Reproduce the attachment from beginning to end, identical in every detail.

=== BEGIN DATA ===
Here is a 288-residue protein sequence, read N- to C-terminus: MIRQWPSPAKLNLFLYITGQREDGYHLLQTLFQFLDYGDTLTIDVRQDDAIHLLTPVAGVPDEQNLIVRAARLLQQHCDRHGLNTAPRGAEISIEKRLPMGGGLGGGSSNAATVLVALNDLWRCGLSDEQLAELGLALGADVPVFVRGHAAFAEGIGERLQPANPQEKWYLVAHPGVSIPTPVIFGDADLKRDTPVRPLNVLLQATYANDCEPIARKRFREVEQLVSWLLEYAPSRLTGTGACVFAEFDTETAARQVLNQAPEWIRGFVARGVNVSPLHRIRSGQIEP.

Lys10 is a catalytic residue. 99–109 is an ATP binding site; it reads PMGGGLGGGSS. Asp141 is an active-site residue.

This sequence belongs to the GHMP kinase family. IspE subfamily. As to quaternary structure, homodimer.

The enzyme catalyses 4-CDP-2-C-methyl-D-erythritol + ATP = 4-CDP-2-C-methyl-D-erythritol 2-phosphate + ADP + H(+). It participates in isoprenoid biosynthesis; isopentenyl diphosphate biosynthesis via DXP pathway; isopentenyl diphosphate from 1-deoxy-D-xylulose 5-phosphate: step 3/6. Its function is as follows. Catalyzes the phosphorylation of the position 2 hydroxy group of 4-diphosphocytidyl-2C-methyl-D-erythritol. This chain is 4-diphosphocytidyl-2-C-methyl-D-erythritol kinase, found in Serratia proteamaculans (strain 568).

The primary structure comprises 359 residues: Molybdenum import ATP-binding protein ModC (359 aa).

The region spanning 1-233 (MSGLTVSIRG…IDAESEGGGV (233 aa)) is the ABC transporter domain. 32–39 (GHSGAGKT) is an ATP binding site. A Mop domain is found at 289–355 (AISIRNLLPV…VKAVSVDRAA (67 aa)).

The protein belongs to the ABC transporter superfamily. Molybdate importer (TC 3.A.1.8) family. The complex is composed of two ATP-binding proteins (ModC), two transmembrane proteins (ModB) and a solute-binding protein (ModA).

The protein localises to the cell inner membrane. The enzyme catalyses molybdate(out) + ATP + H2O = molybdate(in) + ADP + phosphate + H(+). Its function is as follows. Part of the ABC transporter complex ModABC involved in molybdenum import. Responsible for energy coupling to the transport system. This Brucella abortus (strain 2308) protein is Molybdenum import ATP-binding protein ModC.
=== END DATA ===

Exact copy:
Here is a 288-residue protein sequence, read N- to C-terminus: MIRQWPSPAKLNLFLYITGQREDGYHLLQTLFQFLDYGDTLTIDVRQDDAIHLLTPVAGVPDEQNLIVRAARLLQQHCDRHGLNTAPRGAEISIEKRLPMGGGLGGGSSNAATVLVALNDLWRCGLSDEQLAELGLALGADVPVFVRGHAAFAEGIGERLQPANPQEKWYLVAHPGVSIPTPVIFGDADLKRDTPVRPLNVLLQATYANDCEPIARKRFREVEQLVSWLLEYAPSRLTGTGACVFAEFDTETAARQVLNQAPEWIRGFVARGVNVSPLHRIRSGQIEP.

Lys10 is a catalytic residue. 99–109 is an ATP binding site; it reads PMGGGLGGGSS. Asp141 is an active-site residue.

This sequence belongs to the GHMP kinase family. IspE subfamily. As to quaternary structure, homodimer.

The enzyme catalyses 4-CDP-2-C-methyl-D-erythritol + ATP = 4-CDP-2-C-methyl-D-erythritol 2-phosphate + ADP + H(+). It participates in isoprenoid biosynthesis; isopentenyl diphosphate biosynthesis via DXP pathway; isopentenyl diphosphate from 1-deoxy-D-xylulose 5-phosphate: step 3/6. Its function is as follows. Catalyzes the phosphorylation of the position 2 hydroxy group of 4-diphosphocytidyl-2C-methyl-D-erythritol. This chain is 4-diphosphocytidyl-2-C-methyl-D-erythritol kinase, found in Serratia proteamaculans (strain 568).

The primary structure comprises 359 residues: Molybdenum import ATP-binding protein ModC (359 aa).

The region spanning 1-233 (MSGLTVSIRG…IDAESEGGGV (233 aa)) is the ABC transporter domain. 32–39 (GHSGAGKT) is an ATP binding site. A Mop domain is found at 289–355 (AISIRNLLPV…VKAVSVDRAA (67 aa)).

The protein belongs to the ABC transporter superfamily. Molybdate importer (TC 3.A.1.8) family. The complex is composed of two ATP-binding proteins (ModC), two transmembrane proteins (ModB) and a solute-binding protein (ModA).

The protein localises to the cell inner membrane. The enzyme catalyses molybdate(out) + ATP + H2O = molybdate(in) + ADP + phosphate + H(+). Its function is as follows. Part of the ABC transporter complex ModABC involved in molybdenum import. Responsible for energy coupling to the transport system. This Brucella abortus (strain 2308) protein is Molybdenum import ATP-binding protein ModC.